Price (2006)
Spreadsheet errors are still the rule rather than the exception.
Nixon & O'Hara (2010)
Every study that has looked for errors has found them... in considerable abundance.
Panko & Halverson (1996)
Every study, without exception, has found error rates much higher than organizations would wish to tolerate.
Panko (1999)
It is now widely accepted that errors in spreadsheets are both common and potentially dangerous.
Nixon & O'Hara (2010)
Untested spreadsheets are riddled with errors.
Miller (2005)
Most large spreadsheets have dozens or even hundreds of errors.
Panko & Ordway (2005)
Never assume a spreadsheet is right, even your own.
Raffensperger (2001)
The results given by spreadsheets are often just wrong.
Sajaniemi (1998)
Spreadsheets are easy to use and very hard to check.
Chen & Chan (2000)
Spreadsheet errors... a great, often unrecognised, risk to corporate decision making & financial integrity.
Chadwick (2002)
Errors in spreadsheets... result in incorrect decisions being made and significant losses incurred.
Beaman, et al (2005)
It is irrational to expect large error-free spreadsheets.
Panko (2013)

Spreadsheet bibliography

Title A survey of the use and purpose of spreadsheets in SMEs in Serbia
Authors Marton Sakal, Lazar Rakovic, & Vuk Vukovic
Year 2017
Type Article
Publication Journal of Business Economics and Management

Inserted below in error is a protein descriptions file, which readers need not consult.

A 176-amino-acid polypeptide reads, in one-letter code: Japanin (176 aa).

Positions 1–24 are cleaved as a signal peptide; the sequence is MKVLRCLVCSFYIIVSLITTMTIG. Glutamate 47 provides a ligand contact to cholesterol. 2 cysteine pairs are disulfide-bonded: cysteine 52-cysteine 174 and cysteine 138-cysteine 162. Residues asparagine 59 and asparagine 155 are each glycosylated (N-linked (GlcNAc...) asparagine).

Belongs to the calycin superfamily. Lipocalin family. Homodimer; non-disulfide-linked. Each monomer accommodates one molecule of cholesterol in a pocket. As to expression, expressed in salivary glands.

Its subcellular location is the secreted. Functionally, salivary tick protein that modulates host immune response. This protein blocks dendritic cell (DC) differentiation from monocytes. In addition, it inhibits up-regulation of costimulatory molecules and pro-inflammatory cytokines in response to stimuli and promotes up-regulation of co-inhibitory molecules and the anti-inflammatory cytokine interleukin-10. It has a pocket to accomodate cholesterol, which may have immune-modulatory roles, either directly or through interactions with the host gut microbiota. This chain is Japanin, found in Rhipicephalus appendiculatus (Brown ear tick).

Series Volume 65, March-April, pages 294-305
Abstract

Due to their unique simplicity and flexibility, spreadsheets are nowadays used for various purposes, from financial calculations, planning, and data aggregation, to decision making at different levels of management.

Despite being created with the intention to be of temporary character, research shows that spreadsheets tend to supply support even in key business processes in organizations, often over longer periods of time.

Starting from the related work mentioned in the paper, and prompted by issues to which articles dealing with spreadsheet errors especially drew attention, the research had the objective to answer the following questions:

  • Are spreadsheets used in SMEs and to what extent?
  • How great is the significance of spreadsheets in the respondents' regular activities?
  • In which situations and for what purpose do the respondents use spreadsheets in SMEs?

The research encompassed 213 respondents from 147 Serbian SMEs. Among others, research results have shown that more than 90% of respondents use spreadsheets to a certain extent, most frequently MS Excel. Almost three-quarters of respondents regard spreadsheets as important for performing their work.

More than two-thirds of respondents have more than four years of spreadsheet experience, using them most frequently up to one-quarter of their working hours, usually as an auxiliary tool, as follows: more than a quarter when they cannot perform the task with the existing IS, and as many as 60% when they find it easier to perform their task with spreadsheets than using the existing official IS.

Full version Available
Sample
Importance of spreadsheets in the respondents' work
Importance of spreadsheets in the respondents' work

The highest percentage of respondents think that spreadsheets are extremely important in the work they perform, while a really small percentage of them are of the opposite opinion.

After the division of grades into low (1, 2 and 3) and high (4, 5 and 6), the results have become even clearer. In particular, it can be seen that as many as 83.57% of respondents regard spreadsheets as important for performing their work.